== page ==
Entrepreneurship isn’t easy. If you have attempted starting a business and failed as most entrepreneurs have or will, you’ll find that one of your largest mistakes was not understanding your business fully. You must be the expert in your business because you usually will not have the resources to rely on when you first start. Most often, entrepreneurs will not start a business with a full staff to cover every aspect of the business. You will need to understand enough about each portion of the business so that you can perform well and grow. Ideally, you’ll eventually hire people to do these things for you but until then, and to survive, it’s up to you.
For instance, if you are an engineer who develops the coolest new invention and you attempt to take it to market based on that “cool” factor alone, you’re likely to fail because you are assuming the market will automatically take your product. The engineer usually has failed to account for things such as the effort of educating the market on this new product or failing to properly account for competition that is actually in the target market. The engineer has failed to know his business fully. Obviously this is just one specific example where one can fail to understand their business.
The key idea here is to realize that when you are first going out on a limb and starting your business, there will be many things you didn’t know and many things you will learn. As you venture out further and begin to build your business, you will begin to understand how important it is to be the expert in your business. You need to be able to answer the tough questions. Most importantly, you need to be able to make the tough decisions.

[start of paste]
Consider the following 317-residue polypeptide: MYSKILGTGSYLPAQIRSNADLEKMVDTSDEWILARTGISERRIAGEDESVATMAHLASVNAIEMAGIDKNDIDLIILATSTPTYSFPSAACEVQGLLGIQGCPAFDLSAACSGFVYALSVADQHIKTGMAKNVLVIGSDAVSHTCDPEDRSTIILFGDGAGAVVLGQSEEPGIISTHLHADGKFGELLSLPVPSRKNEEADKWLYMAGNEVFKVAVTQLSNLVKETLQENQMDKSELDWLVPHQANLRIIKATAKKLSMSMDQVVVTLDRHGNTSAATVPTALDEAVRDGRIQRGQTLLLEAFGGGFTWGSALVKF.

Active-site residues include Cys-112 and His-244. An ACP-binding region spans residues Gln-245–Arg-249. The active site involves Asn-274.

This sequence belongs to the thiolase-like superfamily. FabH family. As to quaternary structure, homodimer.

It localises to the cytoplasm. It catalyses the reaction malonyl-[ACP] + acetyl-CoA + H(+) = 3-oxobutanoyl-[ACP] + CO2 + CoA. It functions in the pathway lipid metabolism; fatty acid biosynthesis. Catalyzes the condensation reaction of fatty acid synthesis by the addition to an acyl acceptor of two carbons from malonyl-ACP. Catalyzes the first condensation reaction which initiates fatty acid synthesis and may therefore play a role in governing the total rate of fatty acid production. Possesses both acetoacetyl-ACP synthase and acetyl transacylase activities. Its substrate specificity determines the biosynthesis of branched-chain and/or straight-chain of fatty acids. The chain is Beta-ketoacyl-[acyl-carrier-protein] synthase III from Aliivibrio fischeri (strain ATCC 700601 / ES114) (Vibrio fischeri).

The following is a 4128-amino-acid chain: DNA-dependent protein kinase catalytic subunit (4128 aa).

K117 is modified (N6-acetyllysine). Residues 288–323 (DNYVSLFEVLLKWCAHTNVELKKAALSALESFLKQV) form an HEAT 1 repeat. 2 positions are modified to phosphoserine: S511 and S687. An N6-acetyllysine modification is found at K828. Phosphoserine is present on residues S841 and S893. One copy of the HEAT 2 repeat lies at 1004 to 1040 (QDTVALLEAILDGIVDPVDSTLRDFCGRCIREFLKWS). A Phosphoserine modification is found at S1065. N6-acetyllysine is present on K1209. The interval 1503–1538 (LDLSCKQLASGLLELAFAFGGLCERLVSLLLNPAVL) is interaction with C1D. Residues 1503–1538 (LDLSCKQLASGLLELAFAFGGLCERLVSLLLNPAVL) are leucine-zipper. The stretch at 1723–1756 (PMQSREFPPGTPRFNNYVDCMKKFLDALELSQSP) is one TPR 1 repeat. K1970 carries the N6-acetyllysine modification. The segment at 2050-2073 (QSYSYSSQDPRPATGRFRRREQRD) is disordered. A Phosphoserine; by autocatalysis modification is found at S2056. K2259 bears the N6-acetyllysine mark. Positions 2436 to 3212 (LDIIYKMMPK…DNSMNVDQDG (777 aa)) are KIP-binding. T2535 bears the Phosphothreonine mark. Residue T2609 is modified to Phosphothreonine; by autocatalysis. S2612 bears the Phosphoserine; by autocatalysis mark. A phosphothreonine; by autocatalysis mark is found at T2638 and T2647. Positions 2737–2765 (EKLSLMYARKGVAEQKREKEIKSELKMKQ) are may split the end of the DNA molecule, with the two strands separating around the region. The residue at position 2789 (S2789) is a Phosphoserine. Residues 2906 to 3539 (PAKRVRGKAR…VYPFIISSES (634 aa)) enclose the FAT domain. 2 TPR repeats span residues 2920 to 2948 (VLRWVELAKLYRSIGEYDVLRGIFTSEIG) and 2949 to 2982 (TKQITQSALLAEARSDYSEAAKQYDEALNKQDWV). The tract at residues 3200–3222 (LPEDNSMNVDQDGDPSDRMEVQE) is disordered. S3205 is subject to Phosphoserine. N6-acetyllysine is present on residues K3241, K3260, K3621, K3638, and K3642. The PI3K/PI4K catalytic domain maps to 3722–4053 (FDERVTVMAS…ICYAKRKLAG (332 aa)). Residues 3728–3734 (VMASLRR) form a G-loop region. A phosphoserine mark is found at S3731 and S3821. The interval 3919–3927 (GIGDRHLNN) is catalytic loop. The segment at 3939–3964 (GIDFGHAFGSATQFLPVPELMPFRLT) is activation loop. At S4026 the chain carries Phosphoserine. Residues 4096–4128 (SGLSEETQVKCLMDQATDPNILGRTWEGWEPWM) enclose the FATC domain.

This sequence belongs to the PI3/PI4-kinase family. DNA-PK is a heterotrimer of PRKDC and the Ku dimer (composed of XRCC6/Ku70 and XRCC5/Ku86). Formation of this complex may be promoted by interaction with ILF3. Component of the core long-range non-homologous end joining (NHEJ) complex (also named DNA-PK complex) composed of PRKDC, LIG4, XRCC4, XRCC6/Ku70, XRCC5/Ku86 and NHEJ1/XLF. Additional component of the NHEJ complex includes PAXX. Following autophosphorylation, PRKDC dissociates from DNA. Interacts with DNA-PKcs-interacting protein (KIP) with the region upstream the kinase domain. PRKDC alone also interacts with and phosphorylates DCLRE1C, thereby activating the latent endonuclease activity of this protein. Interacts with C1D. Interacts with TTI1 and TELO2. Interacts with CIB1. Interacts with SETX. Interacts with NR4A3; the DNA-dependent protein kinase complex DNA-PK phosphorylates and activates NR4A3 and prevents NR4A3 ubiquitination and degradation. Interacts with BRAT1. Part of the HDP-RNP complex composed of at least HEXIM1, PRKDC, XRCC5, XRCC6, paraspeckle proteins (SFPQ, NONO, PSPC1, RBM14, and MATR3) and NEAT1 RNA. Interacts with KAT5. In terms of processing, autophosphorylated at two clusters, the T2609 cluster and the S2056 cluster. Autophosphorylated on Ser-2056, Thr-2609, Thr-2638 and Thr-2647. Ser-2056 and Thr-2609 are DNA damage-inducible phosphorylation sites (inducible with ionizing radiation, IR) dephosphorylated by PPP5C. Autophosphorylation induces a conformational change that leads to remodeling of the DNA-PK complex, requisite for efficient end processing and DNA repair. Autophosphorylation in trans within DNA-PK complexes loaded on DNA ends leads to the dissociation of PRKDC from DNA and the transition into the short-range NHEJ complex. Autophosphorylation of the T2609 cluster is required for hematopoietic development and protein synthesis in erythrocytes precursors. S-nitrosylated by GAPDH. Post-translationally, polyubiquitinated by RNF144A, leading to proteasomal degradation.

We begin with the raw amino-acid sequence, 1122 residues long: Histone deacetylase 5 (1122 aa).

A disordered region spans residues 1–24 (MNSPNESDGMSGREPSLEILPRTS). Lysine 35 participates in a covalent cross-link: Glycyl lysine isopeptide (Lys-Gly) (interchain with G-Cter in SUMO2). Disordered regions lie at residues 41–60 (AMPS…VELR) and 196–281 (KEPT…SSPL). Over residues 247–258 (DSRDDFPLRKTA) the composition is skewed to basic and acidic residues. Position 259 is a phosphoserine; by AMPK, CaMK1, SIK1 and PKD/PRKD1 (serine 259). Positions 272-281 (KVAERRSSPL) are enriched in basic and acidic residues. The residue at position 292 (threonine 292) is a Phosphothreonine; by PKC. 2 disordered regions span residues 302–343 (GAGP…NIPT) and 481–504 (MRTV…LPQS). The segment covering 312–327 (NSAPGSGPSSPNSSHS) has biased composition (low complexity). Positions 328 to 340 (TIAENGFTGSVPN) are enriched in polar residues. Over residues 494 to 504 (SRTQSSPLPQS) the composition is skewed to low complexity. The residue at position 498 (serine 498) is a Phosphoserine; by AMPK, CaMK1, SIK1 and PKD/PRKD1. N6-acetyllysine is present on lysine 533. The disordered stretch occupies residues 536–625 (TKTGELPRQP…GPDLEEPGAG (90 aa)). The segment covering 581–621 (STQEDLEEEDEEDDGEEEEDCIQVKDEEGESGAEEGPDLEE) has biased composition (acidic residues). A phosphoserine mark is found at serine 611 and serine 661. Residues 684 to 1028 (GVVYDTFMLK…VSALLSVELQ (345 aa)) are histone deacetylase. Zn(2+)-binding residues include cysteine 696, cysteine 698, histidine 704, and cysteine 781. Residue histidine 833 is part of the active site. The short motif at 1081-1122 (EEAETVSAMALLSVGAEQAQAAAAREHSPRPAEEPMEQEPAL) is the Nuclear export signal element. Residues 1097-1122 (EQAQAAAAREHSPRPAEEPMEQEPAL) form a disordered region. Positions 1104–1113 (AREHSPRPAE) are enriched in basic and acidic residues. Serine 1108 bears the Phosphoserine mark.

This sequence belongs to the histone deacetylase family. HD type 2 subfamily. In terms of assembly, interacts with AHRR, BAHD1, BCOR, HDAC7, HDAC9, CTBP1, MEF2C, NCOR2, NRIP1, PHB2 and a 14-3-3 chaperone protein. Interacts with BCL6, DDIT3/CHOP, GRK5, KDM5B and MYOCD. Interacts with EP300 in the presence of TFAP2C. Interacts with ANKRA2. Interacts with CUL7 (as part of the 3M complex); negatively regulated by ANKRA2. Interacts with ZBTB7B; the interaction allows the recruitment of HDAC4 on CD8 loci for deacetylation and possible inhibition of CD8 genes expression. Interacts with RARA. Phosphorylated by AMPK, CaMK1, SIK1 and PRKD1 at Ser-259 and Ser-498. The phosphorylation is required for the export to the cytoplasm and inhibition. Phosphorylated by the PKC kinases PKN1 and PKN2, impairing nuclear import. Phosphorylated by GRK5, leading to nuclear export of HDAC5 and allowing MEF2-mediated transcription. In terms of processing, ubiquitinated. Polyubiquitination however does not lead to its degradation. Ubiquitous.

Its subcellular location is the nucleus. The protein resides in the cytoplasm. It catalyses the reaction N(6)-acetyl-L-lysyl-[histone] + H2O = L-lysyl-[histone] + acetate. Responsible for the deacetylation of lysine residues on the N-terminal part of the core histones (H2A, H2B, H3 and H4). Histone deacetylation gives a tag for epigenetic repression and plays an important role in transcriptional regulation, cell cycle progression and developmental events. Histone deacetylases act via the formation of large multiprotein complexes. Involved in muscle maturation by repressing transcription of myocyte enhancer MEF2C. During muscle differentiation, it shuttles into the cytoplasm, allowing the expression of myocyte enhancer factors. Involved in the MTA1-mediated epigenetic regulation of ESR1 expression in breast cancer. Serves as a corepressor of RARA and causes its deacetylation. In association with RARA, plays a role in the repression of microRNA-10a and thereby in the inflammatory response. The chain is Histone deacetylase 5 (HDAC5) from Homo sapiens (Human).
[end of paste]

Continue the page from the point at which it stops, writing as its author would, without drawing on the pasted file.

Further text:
What if you think you already know your business? What questions can I ask myself to test my knowledge of my business and the market it is performing in? I would ask the following questions to begin evaluating my actual knowledge of my business to understand if I truly know my business or just think I do. If you can’t answer these questions without considerable thought or if you struggle to answer them, you need to reassess and learn more about your business. You need to become the expert!
- What problem am I attempting to solve or what service am I attempting provide that my customers need?
- How do I better serve those unmet needs compared to my competition?
- Who are my competitors?
- What is my competitive advantage and how do I maintain it?
- How do I earn a profit?
- What is my cash flow?
- How long can I operate at the current cash flow rate?
- What are the goals for the business or where is it headed?
- Is my strategy in alignment with my mission and vision for the company?
- What measures are showing that I am achieving my planned goals?
- Do I have the proper resources to access my target market?
These basic questions bring to light certain areas of the business that could potentially ruin a new startup. First of all, you must decide how you are providing values to others and you must evaluate how you can do it better than your competition. Believe me, if you say you don’t have any competition, I will tell you right now you are wrong or there is no market for your product. You must do a thorough competition analysis and evaluate your market.
Overall, the questions I pose here are meant to quiz you on your business. Obviously there are many other factors to consider and to become the expert on, but I would say these are the basic questions that you need to know with absolute confidence at all times or you’ll get beat by those who do.
What questions do you think are most important in your business? Are there ones you would rate more important than mine? Please share and comment!